Microlise Clear

All van drivers must turn semi-pro

Oct 2 • Features, Fleet Technology • 2014 Views • No Comments on All van drivers must turn semi-pro

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Light Commercial Vehicles (LCVs) are the lifeblood of the UK economy – it’s a sentiment we hear quoted all the time, and while their professional use and maintenance is very important, it’s something that many companies neglect. John Mills, Head of Mobile Workforce Telematics for Microlise, wants that to change.

The number of vans registered in the first quarter of 2015 was up 23% on the same quarter in 2014, at 98,000. According to the Department for Transport the last twenty seven months have seen sustained year-on-year growth –  exceeding that of cars. The Freight Transport Association (FTA) estimates that there are over 3.4 million van drivers on the roads.

It’s clear that LCV drivers and fleet managers have found themselves at the epicentre of a seismic shift in consumer behaviour. Many organisations are now engaging with their customers through home visits and deliveries. Historically, however, driving has been a necessary but often overlooked secondary part of the job for field service engineers and LCV drivers.

This means that significant financial savings and improvements in fuel economy, environmental impact and safety are sometimes overlooked – but they are very much there for the taking. Giving the professional the tools to do the job is an important first step in identifying and taking appropriate action to realise the potential financial and customer experience benefits.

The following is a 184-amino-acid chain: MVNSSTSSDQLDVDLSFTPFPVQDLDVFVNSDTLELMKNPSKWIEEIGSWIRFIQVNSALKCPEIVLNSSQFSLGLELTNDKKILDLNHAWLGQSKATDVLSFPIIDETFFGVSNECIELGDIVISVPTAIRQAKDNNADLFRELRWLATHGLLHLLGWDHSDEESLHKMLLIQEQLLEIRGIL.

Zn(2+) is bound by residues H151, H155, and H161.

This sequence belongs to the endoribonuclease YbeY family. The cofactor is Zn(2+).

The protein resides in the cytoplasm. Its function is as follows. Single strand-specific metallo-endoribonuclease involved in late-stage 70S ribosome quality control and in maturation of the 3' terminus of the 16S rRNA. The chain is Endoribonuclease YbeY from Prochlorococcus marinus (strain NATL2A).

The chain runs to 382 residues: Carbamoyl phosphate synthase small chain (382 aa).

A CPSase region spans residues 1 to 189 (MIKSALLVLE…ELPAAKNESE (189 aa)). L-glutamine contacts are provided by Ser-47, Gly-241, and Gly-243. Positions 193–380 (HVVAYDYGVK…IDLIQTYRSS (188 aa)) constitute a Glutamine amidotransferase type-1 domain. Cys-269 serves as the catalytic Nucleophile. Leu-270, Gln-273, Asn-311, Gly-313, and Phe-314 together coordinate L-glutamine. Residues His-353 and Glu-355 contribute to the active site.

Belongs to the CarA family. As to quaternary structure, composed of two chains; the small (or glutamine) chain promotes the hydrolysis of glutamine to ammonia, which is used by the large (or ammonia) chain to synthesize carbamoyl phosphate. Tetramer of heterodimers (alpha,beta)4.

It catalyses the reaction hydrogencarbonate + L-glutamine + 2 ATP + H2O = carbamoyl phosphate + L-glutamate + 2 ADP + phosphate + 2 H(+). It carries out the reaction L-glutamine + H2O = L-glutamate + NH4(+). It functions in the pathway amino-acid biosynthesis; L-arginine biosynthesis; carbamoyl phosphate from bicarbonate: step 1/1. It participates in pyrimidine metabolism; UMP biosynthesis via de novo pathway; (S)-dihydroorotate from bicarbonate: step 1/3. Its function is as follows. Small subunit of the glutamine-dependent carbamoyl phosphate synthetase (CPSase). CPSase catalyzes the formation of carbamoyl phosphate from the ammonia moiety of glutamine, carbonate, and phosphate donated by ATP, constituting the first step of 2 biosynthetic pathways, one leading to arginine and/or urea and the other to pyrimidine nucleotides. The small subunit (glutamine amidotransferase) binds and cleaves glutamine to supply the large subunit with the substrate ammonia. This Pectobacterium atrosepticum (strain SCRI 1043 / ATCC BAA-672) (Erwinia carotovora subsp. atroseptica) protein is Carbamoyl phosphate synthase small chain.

Giving the professional the right tools

During the  2015 Open golf tournament at St Andrews, Irish amateur Paul Dunne came within a whisker of becoming the first non-professional to win in more than 80 years. The truth is, he was about as likely to win as a field service engineer with no training or telematics analysis tools is to drive in an economical, low environmental impact and safe way.

You wouldn’t expect a plumbing and heating engineer to be able to fit a modern biomass boiler without any training.

It might work but certainly wouldn’t perform in the way it should. It would be inefficient, unpredictable and downright dangerous (I have experience…). Engineers go on training courses for all types of equipment from simple tools to complex installations. But we then  hand them a key to the van and say ‘on your way’ and hope for the best. The lucky ones also get training and coaching on driving style and risk minimisation. The unlucky ones can’t hope to match their colleagues who are using the latest technologies to track and improve their driving behaviour.

Delivering the benefit

So, the first step for LCV fleet operators and field service operatives is to appreciate what an important element driving is of the job – too often, it is seen as secondary. Once driving skills are recognised as essential, driver performance can be given the status it deserves, and the latest tools put  in place to realise tangible benefits.

It’s been a long time since a non-professional won the St Andrews Golf Open, and though Dunne came close this year, the professionals have won every single one since 1930. Going pro can clearly provide immediate and fast improvements in the LCV fleet context too. Savings vastly greater than the million pound winnings of the St Andrews Open are up for grabs given the right solution and team motivation.

Try it for yourself

This Autumn we will be hosting our Field Service Conference at the fantastic MIRA facilities near Coventry. This year’s theme is Driver Engagement. The packed event will give delegates the opportunity to not only hear from industry leading speakers and practitioners, but also to get first-hand experience of driving on timed city courses and other handling tracks at the MIRA proving ground whilst interacting with our driver engagement solutions.

Join us there: Click here to claim your free place

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